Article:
In general, for a line-up of automobiles waiting for a period of time at a drive-up facility, the idling engine emissions are expelled in a rearward direction and tend to envelope the vehicles at the end portion of the queue. Factors that affect these highly localized pollutant accumulation episodes include local meteorological conditions (low altitude inversions, winds and temperatures), number, age and tune-up condition of the cars, exhaust pipe location, interior air handling equipment, vehicle separation distances and natural or artificial barriers that form troughs or partial enclosures in which vehicular emissions can accumulate or be trapped. In a series of typical vehicle line-ups, local CO concentrations were measured. With Santa Clara valley background levels of 2 to 5 ppm, the 15 min average driver-area concentrations levels ranged from 15 ppm to 95 ppm with short term peaks between 100 and 1000 ppm. Wide variations in concentrations can be expected if ventilating fans for heater or air conditioner units are also operating. The exposure of humans to these concentrations of CO can result in mild headache or nausea, failure to react quickly to stimuli (like oncoming traffic) as well as setting a strain on the heart and lungs. These effects are temporary and reversible. A far more serious local air quality and health problem arises in the growing production of SOX and sulfate compounds attributable to the legislated use of oxidizing catalytic mufflers for new car emission control and oxidation of the elemental s found in all gasoline. Using the CO levels as indicators of the accumulation of local automobile produced pollutants, when a majority of cars are equipped with catalytic converters, the anticipated adverse effects of SOX concentrations, irritation and inflammation of healthy lung tissue of young and old people alike, as well as aggravation of preexisting conditions of lung or heart impairment, will be a most undesirable feature of drive-up facility services. Potential reductions in the extent of this developing problem include S removal, SOX traps and exhaust system redesign. /TRRL/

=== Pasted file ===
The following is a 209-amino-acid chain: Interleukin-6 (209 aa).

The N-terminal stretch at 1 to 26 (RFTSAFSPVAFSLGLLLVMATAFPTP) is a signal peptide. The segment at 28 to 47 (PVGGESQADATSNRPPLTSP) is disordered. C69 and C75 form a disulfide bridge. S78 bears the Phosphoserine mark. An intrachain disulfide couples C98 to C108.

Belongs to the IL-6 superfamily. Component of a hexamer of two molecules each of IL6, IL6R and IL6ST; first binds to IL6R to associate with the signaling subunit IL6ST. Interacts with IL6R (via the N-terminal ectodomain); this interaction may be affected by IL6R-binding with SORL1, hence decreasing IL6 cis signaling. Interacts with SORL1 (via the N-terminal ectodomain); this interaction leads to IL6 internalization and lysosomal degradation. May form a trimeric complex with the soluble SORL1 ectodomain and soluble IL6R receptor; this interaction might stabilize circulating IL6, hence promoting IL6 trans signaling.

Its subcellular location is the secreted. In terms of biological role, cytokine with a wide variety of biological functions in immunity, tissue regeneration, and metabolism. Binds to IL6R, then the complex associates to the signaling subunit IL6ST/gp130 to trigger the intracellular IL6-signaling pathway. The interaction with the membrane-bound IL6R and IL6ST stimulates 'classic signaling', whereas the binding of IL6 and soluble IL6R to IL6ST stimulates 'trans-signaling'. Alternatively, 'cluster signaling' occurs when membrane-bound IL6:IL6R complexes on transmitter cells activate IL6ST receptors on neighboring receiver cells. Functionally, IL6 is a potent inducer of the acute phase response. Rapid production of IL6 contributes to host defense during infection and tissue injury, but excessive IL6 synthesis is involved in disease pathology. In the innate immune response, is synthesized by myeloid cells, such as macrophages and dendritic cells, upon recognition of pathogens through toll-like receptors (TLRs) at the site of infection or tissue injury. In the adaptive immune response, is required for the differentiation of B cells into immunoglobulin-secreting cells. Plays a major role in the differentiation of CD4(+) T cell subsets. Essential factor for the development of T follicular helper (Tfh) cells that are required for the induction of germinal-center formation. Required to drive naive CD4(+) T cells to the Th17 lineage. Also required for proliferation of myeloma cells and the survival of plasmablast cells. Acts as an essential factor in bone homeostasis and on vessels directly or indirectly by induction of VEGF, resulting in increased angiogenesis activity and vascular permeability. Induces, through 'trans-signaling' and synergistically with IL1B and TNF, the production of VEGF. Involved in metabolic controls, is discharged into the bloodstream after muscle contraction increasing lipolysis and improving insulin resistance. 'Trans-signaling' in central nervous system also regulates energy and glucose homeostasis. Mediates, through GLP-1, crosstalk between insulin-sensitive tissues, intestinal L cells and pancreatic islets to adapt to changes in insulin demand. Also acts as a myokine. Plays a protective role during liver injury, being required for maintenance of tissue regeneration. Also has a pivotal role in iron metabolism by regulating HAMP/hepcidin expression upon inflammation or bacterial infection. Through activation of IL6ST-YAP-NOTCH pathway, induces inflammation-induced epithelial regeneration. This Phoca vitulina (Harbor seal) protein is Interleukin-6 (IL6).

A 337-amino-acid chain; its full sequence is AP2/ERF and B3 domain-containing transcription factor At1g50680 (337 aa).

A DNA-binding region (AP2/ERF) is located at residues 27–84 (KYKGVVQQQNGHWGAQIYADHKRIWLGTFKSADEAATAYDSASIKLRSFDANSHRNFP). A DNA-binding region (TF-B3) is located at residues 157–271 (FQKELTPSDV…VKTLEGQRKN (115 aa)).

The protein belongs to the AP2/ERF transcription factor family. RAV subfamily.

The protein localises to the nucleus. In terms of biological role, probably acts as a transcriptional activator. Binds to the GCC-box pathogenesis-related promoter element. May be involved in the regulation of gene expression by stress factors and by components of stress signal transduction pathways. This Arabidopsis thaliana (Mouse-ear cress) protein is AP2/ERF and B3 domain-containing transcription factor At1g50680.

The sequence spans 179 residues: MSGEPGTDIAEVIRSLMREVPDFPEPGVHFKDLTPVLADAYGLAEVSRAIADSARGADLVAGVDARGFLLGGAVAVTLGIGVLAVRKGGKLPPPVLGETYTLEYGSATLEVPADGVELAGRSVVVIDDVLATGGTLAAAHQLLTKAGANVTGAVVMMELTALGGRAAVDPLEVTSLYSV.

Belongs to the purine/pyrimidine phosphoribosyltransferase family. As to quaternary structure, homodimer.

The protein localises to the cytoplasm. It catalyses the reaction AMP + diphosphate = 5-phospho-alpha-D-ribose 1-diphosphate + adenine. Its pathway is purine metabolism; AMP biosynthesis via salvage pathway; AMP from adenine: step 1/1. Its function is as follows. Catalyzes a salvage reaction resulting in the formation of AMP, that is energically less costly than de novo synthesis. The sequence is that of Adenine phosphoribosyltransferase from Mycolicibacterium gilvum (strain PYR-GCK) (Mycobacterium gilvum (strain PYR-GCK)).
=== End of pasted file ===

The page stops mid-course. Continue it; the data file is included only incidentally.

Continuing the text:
• Availability:
  • Corporate Authors:

    Reidel (D) Publishing Company

    P.O. Box 17, 38 Papeterspad
    Dordrecht,   Netherlands 
  • Authors:
    • Myronuk, D J
  • Publication Date: 1977-2


  • English

Media Info

  • Features: Figures; References; Tables;
  • Pagination: p. 203-213
  • Serial:

Subject/Index Terms

Filing Info

  • Accession Number: 00163822
  • Record Type: Publication
  • Source Agency: Transport and Road Research Laboratory (TRRL)
  • Report/Paper Numbers: Analytic
  • Files: ITRD, TRIS
  • Created Date: Dec 27 1977 12:00AM